A few weeks ago the Benalla crew of Global Contracting, who had been upgrading a truck stop on the Midland Hwy south of Benalla, noticed an unusual snake at the work site.
The snake was found in an excavated depression and looked like it had been injured during excavation. Now, at this point many a workman would have either ignored the animal, finished it off with a shovel (it was a snake after all!), or released it into the nearby bush. But not Global Contracting; to their credit, they contacted a local Wildlife Carer (Sharon Miles 0409942664) for assistance. Sharon commented that the crew ‘…did a great job at keeping the animal out of the sun and contained in a cap’, while help arrived.
Unfortunately by the time Sharon took the animal to Rose City Vets, it had died.
The specimen was then preserved in alcohol and delivered to DSE Benalla to be identified. Confirmation of the identity of the snake as a Woodland Blind Snake (Ramphotyphlops proximus) came from Victorian reptile expert Peter Robertson.
Peter writes ‘The Woodland Blind Snake is a heavily built blind snake, occasionally reaching 75 cm in length; it has 20 mid-body scale rows. Apparently the least common of the Victorian blind snakes, it occurs in the north central regions of the state.’ (‘The Snakes of Victoria – A guide to their Identification’, by Coventry & Robertson, 1991). This specimen was only 27 cm long, a young animal. That this animal appears to be a complete albino, lacking the pigment melanin (a dark pigment found in most animals that helps protect us from UV radiation), is certainly unusual. Even the reduced eyes appear to lack melanin pigmentation.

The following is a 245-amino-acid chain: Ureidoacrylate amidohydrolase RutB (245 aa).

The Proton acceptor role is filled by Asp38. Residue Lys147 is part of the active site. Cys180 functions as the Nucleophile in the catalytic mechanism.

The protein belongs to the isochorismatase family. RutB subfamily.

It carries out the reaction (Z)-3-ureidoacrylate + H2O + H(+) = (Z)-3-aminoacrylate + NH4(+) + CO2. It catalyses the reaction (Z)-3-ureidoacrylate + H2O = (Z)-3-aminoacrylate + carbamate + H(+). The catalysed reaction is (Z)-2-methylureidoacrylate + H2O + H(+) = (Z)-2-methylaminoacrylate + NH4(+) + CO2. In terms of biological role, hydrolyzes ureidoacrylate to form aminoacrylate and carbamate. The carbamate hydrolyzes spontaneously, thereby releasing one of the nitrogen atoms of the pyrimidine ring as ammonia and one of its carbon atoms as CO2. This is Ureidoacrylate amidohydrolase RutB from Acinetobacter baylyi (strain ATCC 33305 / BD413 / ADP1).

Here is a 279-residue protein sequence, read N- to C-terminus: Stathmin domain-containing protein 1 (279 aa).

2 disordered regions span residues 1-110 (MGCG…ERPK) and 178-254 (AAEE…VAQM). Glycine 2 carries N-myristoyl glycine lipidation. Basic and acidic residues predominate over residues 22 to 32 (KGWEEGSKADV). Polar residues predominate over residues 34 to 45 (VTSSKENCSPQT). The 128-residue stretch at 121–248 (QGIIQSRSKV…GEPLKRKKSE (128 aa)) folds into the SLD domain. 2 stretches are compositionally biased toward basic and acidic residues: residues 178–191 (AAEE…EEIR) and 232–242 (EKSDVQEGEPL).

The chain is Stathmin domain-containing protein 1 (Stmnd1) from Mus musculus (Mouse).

Blind snakes live a secretive life, usually burrowing within soil, leaf litter and rotting logs, where they hunt and feed on ants and termites. Four species of blind snake are known from Victoria and telling the species apart can be difficult. They all have reduced eyes, a mouth on the underside of the head and a short spine on the end of the tail.
The Woodland Blind Snake is listed as ‘Near Threatened’ on the DSE Advisory List and has not been recorded at Reef Hills State Park previously. The nearest record is about 5 km to the north (see map, below). The current record has been added to the Victorian Biodiversity Atlas, a database of flora and fauna records in Victoria. All records of blind snakes are valuable, so if you see one, yell-out.
Thanks to Gaye Furphy/DSE, Peter Robertson/Wildlife Profiles and Sharon Miles/Wildlife Carer for providing information for this post. Special thanks to staff at Global Contracting for taking an interest in the welfare of this animal and providing a valuable record of a seldom seen animal.